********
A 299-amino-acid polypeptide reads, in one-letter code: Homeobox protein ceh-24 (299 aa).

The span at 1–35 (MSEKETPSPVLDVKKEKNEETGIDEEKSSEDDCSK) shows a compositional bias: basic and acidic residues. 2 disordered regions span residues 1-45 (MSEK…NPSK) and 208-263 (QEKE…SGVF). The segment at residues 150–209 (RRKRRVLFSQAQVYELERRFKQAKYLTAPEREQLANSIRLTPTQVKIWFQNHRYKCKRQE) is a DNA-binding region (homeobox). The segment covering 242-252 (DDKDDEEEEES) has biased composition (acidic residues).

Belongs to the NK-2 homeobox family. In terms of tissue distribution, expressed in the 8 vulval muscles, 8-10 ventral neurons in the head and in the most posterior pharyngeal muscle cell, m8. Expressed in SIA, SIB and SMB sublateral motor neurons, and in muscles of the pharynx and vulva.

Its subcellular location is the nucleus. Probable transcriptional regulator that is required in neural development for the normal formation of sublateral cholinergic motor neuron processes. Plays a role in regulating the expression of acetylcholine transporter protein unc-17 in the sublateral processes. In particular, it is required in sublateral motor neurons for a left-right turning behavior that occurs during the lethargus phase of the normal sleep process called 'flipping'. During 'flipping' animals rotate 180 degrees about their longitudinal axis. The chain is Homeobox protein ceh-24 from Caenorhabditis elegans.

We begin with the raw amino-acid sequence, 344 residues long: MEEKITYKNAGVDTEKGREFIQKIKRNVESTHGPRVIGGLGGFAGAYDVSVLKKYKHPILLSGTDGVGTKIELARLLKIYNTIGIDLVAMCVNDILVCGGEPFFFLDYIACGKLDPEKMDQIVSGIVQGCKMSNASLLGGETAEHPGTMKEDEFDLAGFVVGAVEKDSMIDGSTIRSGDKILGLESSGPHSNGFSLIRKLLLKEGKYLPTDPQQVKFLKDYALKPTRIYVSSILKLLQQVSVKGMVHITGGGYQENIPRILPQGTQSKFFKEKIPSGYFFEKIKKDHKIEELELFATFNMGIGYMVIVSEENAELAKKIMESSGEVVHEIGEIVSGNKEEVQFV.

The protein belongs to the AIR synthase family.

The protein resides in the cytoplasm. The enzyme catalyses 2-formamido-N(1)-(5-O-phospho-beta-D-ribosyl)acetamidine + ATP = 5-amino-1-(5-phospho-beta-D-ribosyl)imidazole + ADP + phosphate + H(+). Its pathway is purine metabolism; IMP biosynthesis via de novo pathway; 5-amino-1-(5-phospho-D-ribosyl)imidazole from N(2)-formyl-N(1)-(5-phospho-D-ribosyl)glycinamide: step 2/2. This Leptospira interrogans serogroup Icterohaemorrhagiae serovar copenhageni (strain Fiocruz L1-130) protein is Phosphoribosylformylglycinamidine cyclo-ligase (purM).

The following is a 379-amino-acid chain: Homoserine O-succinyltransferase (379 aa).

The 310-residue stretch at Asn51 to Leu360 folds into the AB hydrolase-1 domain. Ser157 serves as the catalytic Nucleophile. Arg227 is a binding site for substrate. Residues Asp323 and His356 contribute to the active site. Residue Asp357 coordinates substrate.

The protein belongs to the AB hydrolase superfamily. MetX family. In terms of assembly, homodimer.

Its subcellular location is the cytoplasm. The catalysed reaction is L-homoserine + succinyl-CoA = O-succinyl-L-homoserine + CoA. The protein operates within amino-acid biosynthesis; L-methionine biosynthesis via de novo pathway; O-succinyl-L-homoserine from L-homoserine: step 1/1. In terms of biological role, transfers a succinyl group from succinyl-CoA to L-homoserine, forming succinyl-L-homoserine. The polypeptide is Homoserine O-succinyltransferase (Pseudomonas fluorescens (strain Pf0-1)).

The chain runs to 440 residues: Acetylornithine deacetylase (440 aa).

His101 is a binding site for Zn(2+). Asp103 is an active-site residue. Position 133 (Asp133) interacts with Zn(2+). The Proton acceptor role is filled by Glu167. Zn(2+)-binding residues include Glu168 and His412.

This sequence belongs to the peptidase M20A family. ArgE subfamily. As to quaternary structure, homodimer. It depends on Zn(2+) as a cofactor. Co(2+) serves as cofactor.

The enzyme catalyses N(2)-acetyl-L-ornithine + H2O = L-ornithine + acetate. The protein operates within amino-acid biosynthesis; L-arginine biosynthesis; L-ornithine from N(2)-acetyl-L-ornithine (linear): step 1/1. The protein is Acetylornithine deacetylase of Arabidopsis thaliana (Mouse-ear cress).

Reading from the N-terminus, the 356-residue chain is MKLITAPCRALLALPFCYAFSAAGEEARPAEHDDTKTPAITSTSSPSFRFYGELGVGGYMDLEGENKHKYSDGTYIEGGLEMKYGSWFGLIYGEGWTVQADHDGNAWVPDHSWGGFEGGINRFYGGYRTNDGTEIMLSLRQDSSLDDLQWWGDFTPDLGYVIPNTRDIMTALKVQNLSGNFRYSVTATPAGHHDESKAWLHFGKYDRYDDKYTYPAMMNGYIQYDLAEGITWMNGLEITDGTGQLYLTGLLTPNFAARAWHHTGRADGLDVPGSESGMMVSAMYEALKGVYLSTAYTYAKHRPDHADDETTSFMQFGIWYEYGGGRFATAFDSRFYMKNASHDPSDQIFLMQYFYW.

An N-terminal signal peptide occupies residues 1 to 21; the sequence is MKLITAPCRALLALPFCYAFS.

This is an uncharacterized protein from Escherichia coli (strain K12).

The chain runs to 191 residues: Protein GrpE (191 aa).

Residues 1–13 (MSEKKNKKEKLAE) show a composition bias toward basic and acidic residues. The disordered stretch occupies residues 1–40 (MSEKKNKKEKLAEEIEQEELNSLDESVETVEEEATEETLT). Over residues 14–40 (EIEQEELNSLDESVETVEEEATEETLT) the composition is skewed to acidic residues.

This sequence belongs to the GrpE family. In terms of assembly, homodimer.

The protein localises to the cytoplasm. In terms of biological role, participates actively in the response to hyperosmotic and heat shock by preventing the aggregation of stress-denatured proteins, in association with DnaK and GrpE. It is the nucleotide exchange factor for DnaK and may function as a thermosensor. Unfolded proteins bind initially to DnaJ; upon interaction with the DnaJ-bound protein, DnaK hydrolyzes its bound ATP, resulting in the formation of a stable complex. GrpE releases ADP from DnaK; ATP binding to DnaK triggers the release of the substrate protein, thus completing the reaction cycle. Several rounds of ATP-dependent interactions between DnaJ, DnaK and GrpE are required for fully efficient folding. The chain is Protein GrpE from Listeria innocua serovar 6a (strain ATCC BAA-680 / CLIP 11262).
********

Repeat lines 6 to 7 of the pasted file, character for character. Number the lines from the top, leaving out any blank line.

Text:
The protein belongs to the AIR synthase family.

The protein resides in the cytoplasm. The enzyme catalyses 2-formamido-N(1)-(5-O-phospho-beta-D-ribosyl)acetamidine + ATP = 5-amino-1-(5-phospho-beta-D-ribosyl)imidazole + ADP + phosphate + H(+). Its pathway is purine metabolism; IMP biosynthesis via de novo pathway; 5-amino-1-(5-phospho-D-ribosyl)imidazole from N(2)-formyl-N(1)-(5-phospho-D-ribosyl)glycinamide: step 2/2. This Leptospira interrogans serogroup Icterohaemorrhagiae serovar copenhageni (strain Fiocruz L1-130) protein is Phosphoribosylformylglycinamidine cyclo-ligase (purM).